GitHub Developers issued a warning about the appearance of the new Octopus Scanner malware, which spreads through the site through malicious Java projects.
Octopus Scanner was discovered in projects managed with Apache NetBeans IDE, a tool that is used to write and compile Java applications. After a tip received in March from information security researchers, the developers found 26 repositories containing malware. The list of repositories for the warning, unfortunately, is not attached.
GitHub representatives explain that when users downloaded any of these 26 projects, the malware behaved like a self-propagating worm and continued to infect local computers. Octopus Scanner scanned the workstation for a local installation of NetBeans IDE and was embedded in other victim's Java projects.
Malvar was adapted to work with Windows, macOS and Linux, and ultimately downloaded the Remote Access Trojan (RAT), allowing its operators to dig into files on the victim's computer in search of confidential information.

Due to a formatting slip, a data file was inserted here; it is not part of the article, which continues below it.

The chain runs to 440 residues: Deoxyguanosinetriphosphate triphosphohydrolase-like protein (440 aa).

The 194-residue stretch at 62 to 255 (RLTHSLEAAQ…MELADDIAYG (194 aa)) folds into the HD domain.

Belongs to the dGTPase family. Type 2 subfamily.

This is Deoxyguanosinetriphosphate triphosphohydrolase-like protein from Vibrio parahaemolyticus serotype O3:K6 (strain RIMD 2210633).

GitHub reports that the Octopus Scanner campaign lasted several years. The oldest sample of Malvari was uploaded to VirusTotal in August 2018. Although only 26 repositories with traces of Octopus Scanner were discovered on GitHub, experts believe that in the last two years much more projects have been infected.
Apparently, the real purpose of these attacks was to place the RAT on the machines of people working on important projects or in large companies developing software. This allowed attackers to steal confidential information about upcoming releases, proprietary source code, and even embed backdoors in corporate or other closed-source software.
“Interestingly, this malicious program specifically attacked NetBeans, because today it is not the most common Java IDE.
If the creators of Malvari spent time implementing this Malvari specifically under NetBeans, this could mean that it was either a targeted attack, or they probably already had malware implementations for build systems such as Make, MsBuild, Gradle, and so on. , and it could spread unnoticed, ”GitHub experts write.